We take note of the National Statistics Office report that the headline inflation increased by higher-than-expected 5.1 percent in June 2004 (1994=100) compared to 4.7 percent in May. In terms of the 2000 base year, inflation was also higher at 5.4 percent, higher than the May inflation of 4.7 percent.
The June 2004 inflation represents the highest inflation rate in the last 32 months since November 2001 when inflation reached 4.5 percent (1994=100) .Through all these price increases, we should realize that the average inflation for the first half of the year at 4.1 percent (1994=100) or 4.3 percent (2000=100) remains well within the 4-5 percent government target for 2004.
We do not expect this sharp spike in consumer prices to endure for a long period. Such acceleration in the headline inflation in June was driven mainly by the increase in food items, particularly, fish and meat, as well as in fuel, rentals as well as services, including educational services. Together, they contributed 3.15 percentage points or about three fifths of the 5.1 percent year-on-year inflation in June. On a monthly basis, these commodity groups likewise contributed significantly to the 1.5 percent month-on-month inflation during the month.
The upswing in food prices was due to adverse weather conditions which are non-permanent. Once importation of feedgrains and selected meat products is given due course in the second half of 2004, the supply will ease and food prices are expected to stabilize at lower prices. Rental increases were driven by the unregulated sector which took advantage of the increases in oil prices, transport fare and other related basic commodities. The increase in tuition fees is at most seasonal, coinciding as it did with the school opening during the month of June.
While it is true that core inflation also registered a sharp increase during the month, the factors that brought this about were also mostly supply-related. Core inflation (headline inflation less prices of volatile food and energy items such as rice, corn, fruits and vegetables, liquefied petroleum gas (LPG), kerosene and gasoline) was reported to have risen to 5.4 percent (1994=100) or 5.5 percent (2000=100). The other components of food items and services that are not excluded in the computation of core inflation pushed the underlying inflation to higher trajectory.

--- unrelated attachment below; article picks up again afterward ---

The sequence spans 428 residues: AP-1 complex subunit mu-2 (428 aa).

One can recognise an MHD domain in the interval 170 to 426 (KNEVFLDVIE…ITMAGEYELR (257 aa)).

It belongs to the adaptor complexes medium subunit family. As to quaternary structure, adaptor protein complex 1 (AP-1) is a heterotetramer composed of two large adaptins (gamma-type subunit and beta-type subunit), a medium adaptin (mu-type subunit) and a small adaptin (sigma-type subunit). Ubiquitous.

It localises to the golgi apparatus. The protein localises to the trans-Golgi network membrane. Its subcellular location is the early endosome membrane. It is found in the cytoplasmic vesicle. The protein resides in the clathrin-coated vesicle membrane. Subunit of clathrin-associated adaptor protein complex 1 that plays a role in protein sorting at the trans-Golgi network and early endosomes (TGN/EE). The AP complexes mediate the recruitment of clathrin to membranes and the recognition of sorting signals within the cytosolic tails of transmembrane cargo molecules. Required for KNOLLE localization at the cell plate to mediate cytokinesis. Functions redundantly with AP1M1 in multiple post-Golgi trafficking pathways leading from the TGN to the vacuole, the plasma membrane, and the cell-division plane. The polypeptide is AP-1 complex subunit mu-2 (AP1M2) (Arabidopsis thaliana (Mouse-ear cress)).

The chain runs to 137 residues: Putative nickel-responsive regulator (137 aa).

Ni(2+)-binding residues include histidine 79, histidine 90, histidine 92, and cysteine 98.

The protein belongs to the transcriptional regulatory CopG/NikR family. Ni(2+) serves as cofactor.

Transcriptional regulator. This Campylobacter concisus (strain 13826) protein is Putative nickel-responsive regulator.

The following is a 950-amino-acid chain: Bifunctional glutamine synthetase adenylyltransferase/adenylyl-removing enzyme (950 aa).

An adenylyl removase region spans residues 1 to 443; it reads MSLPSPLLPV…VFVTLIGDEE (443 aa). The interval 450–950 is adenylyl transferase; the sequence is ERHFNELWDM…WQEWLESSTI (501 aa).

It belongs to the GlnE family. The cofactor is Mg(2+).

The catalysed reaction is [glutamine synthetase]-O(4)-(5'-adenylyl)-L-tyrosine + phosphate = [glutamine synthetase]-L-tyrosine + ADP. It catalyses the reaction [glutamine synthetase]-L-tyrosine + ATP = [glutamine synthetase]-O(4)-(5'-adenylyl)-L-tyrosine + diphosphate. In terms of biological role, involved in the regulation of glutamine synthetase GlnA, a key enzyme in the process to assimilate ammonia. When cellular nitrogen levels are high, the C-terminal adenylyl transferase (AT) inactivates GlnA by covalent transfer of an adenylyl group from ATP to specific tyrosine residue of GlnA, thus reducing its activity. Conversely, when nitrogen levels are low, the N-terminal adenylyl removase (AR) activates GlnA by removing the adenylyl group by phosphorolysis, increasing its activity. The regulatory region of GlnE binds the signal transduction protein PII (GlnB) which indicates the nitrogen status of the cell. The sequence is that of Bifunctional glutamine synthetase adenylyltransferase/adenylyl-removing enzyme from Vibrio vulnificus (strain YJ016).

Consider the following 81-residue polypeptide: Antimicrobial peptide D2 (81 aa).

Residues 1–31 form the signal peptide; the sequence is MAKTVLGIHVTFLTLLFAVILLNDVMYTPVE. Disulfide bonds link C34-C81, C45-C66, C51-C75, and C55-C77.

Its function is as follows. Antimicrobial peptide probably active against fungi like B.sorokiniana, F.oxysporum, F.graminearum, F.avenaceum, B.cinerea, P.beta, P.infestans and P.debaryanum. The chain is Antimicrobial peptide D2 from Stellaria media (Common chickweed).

The Monetary Board recognizes the nature of the latest inflation process. In its policy meeting held on 1 July 2004, the Monetary Board noted that the observed uptrend in inflation in recent months was driven mainly by supply-side factors such as the rise in the prices of food products, increase in the domestic pump prices of gasoline and other oil products and the adjustments in transport fares. The impact of these supply-side factors is expected to be transitory. By nature, the direct impact on inflation of these supply-side is outside the sphere of influence of monetary policy.
Moreover, the potential supply-oriented price pressures are likely to be tempered by the persistence of resource slack given the relatively high unemployment rate as well as the lack of strong pick up in bank lending. However, the recent increase in the cost of living allowance in Metro Manila and pending petitions for wage adjustments in other regions could at most fuel inflationary expectations.
Given these developments, the BSP will continue to monitor closely the evolving economic and financial developments as well as assess their impact on the long-run price path, with particular focus on possible second-round effects of supply-side or cost-push factors on inflation which may require action on the part of monetary policies so as to contain further a build-up in price pressures. Going forward, the stance of monetary policy will continue to emphasize caution to ensure price stability yet with the flexibility of helping sustain economic activity.